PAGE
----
All About Eve set a new record by garnering fourteen nominations at the 1950 Academy Awards, tied only by Titanic 47 years later. It also shares the record (with eight other films) for the most acting nominations.


  1. I LOVE this movie! My pick right now for this year! Bette Davis was brilliant!

  2. Matt, I expect some intriguing insight into next year's SAG Awards - within the bounds of any confidentiality agreements. You will be able to vote, won't you?

    I've already watched Father of the Bride and will wait until your post to comment. I plan on re-watching Sunset Boulevard and All About Eve back to back this weekend, to make my decision between the two front runners.

    Oscarwise, while All About Eve is tied with other films for some very big Oscar records, it still holds the single record for having four female performances nominated. Also, Joseph L. Mankiewicz remains the only Director to win consecutive Academy Awards for both Directing and Writing (A Letter to Three Wives, 1949 and All About Eve, 1950)

  3. Yes, quite the Oscar darling, our All About Eve. I hadn't thought of the most female acting nominations record. And Mankiewicz's consecutive double Oscar wins, the first to do so, followed only by Alan Menken in 1991 & 1992 in the Best Song and Best Score categories for Beauty & the Beast and Alladin.

    And yep, I'll be able to vote at the SAG Awards. Although, their nominations are decided by the voting from a smaller subset of the membership, chosen at random. I suspect, though, that there is probably a pre-requisite that states one must have been a member for a certain length of time before they can be selected for that. Either way, I'll still get to vote for the winners.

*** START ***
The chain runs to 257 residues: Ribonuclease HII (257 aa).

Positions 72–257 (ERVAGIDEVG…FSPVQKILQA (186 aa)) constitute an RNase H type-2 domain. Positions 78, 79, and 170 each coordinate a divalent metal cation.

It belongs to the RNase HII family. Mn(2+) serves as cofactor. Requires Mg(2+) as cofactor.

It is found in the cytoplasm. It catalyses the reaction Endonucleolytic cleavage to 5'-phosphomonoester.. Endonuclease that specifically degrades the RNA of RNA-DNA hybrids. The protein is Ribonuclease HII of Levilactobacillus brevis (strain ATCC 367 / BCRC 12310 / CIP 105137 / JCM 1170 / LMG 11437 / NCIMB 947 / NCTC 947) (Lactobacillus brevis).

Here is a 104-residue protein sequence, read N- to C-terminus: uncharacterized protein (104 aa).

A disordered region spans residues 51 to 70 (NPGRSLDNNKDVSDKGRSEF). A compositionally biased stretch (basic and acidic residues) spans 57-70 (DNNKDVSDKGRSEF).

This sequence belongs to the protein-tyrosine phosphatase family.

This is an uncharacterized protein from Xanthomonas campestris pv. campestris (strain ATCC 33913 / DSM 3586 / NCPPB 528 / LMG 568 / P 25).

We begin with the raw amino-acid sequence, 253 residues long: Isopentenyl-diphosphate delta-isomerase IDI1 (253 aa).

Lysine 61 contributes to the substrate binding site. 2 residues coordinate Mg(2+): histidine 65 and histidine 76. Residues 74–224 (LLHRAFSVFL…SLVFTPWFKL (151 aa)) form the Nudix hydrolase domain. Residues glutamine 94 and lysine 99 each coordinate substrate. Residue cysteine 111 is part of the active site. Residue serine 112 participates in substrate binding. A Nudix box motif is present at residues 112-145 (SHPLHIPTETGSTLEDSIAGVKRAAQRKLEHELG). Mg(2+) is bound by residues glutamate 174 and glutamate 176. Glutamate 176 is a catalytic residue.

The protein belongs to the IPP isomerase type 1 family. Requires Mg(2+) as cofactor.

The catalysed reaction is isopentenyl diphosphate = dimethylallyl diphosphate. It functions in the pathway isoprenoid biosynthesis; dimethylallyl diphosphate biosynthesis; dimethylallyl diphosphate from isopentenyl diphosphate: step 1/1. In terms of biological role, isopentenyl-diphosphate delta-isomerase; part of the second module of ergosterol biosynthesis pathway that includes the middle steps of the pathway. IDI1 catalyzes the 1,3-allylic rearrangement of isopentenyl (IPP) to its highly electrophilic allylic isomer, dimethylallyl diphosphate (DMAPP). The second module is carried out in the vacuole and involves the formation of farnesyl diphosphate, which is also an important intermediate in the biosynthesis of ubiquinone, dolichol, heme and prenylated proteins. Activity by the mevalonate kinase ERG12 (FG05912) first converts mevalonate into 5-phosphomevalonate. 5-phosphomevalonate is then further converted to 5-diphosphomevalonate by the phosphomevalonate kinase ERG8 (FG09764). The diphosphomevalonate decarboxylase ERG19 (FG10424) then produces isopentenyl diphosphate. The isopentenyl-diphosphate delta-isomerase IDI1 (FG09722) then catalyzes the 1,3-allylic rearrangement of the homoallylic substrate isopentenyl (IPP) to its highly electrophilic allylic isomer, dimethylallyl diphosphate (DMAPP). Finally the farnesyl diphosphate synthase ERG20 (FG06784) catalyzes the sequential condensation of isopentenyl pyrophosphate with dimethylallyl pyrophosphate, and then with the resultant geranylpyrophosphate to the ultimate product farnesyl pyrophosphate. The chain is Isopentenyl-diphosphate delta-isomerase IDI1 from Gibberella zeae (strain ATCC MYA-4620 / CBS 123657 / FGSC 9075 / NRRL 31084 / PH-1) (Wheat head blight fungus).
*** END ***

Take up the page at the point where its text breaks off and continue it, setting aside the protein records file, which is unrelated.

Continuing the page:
4. My favorite female performance Ever :) enough said.

  5. I can't honestly say that All About Eve is anywhere near the list of my all time favorites, but can unequivocally say that it has one of the best screenplays ever captured on celluloid. It is talky, bitchy and presented in an overly theatrical way. Mankiewicz was not a cinematic director. He didn't want the camera to detract from the performances. It works for this film, but wouldn't serve him well in some others.

    The commentary offers some nice supplemental tidbits, one of which:

    Mankiewicz felt that Anne Baxter deserved her nomination in the Best Actress Category, mentioning that her part was actually harder than Bette Davis's. Certainly, the second half of the movie belonged as much to Baxter as it did Davis. Still, Davis gives such a raw, naked performance, it should be ranked among the best ever.

    Celeste Holm is the catalyst in the movie and she's terrific. Likewise is George Sanders, who must have loved the words that Mankiewicz gave him to say.

    Thelma Ritter is at her sarcastic best, but what happened to her? She was the only one to see through Eve from the beginning. Did Eve lock her in a trunk? - she wasn't seen or heard from for the last half of the picture.

    Tonight I'll watch the even more cynical Sunset Boulevard and see if its mean-spiritedness is still a turn-off to me.